|Many nations in the world currently have to cut down on their greenhouse gas emissions. Photo: Shutterstock |
Roger Cox, lawyer for the Netherlands branch of Friends of the Earth, called on organisations across the world to “pick up the gauntlet” and take legal action to force multinationals to play their full part in tackling the climate emergency, after successfully taking on Shell over its emissions.
A court in the Hague last month ordered Royal Dutch Shell to cut its global carbon emissions by 45 per cent by the end of 2030 compared with 2019 levels, in a landmark case initiated by Friends of the Earth and over 17,000 co-plaintiffs.
“This is a turning point in history,” Cox said. “This case is unique because it is the first time a judge has ordered a large polluting corporation to comply with the Paris Agreement. This ruling may also have major consequences for other big polluters.”
The oil giant’s sustainability policy was found to be insufficiently “concrete” by the Dutch court in an unprecedented result that could have bigger consequences for the energy industry and other multinationals.
The Anglo-Dutch company was told it had a duty of care and that the level of emission reductions of Shell and its suppliers and buyers should be brought into line with the Paris Agreement.
Judge Larisa Alwin said Shell must “at once” reduce its CO2 output, adding that the ruling may “curb the potential growth” of the Shell group. “The interest served with the reduction obligation outweighs the group’s commercial interests,” she said.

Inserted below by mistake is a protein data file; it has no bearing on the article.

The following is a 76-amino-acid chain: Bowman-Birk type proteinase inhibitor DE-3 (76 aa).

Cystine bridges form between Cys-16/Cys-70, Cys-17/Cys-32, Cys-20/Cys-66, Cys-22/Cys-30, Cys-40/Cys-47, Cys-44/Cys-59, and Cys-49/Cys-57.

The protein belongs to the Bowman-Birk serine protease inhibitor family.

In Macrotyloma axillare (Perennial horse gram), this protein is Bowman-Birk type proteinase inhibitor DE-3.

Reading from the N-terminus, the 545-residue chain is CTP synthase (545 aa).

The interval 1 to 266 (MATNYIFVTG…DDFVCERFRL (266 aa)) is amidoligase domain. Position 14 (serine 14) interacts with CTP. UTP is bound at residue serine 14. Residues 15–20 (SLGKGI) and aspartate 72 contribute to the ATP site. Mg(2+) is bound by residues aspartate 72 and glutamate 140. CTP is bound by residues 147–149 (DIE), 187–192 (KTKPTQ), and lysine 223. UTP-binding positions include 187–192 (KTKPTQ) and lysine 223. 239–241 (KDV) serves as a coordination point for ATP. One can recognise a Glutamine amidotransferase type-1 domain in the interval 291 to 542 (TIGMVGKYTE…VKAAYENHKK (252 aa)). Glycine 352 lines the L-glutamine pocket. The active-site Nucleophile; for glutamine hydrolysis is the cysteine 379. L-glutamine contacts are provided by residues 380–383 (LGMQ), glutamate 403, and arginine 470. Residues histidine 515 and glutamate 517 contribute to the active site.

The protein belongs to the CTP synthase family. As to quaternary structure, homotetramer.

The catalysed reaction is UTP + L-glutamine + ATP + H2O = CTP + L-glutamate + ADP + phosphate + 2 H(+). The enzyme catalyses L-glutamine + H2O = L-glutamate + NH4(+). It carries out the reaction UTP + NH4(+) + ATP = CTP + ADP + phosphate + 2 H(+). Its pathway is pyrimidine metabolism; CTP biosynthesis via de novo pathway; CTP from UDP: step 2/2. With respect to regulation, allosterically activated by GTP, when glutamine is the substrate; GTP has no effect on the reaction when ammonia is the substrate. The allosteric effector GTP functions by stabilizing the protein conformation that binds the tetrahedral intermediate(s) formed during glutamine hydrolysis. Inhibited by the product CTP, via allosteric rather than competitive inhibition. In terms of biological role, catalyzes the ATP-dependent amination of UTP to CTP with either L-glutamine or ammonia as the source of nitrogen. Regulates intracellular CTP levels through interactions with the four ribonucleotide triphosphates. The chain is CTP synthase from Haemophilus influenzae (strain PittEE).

Shell’s activities and products are responsible for about 1 per cent of global emissions annually, but the company is investing billions more in oil and gas.
Shell, which said it would appeal the judgment, was the ninth-biggest polluter worldwide between 1988 and 2015, according to the Carbon Majors database. An appeal against the ruling could last two years but Cox said he hoped the company’s executives and shareholders would act in the meantime.
Earlier this year the multinational said it would push forward with transition of its business to net-zero emissions, including targets to reduce the carbon intensity of energy products by 20 per cent by 2030 and 100 per cent by 2050. But lawyers for the plaintiffs successfully argued that the company had been aware for decades of the dangerous consequences of CO2 emissions and its targets remained insufficiently robust.
A Shell spokesperson said, “We are investing billions of dollars in low-carbon energy, including electric vehicle charging, hydrogen, renewables, and biofuels. We want to grow the demand for these products and scale up our new energy businesses even more quickly. We will continue to focus on these efforts and fully expect to appeal today’s disappointing court decision,” the spokesperson said.
Around the same time as the court ruling, other iconic energy companies were facing new pressures to change. Exxon shareholders voted to appoint at least two climate-conscious members to the company’s board in the face of stiff opposition from management, while their counterparts at Chevron supported a motion to include emissions from burning fuels sold by the company in future reduction targets, also against the wishes of the board.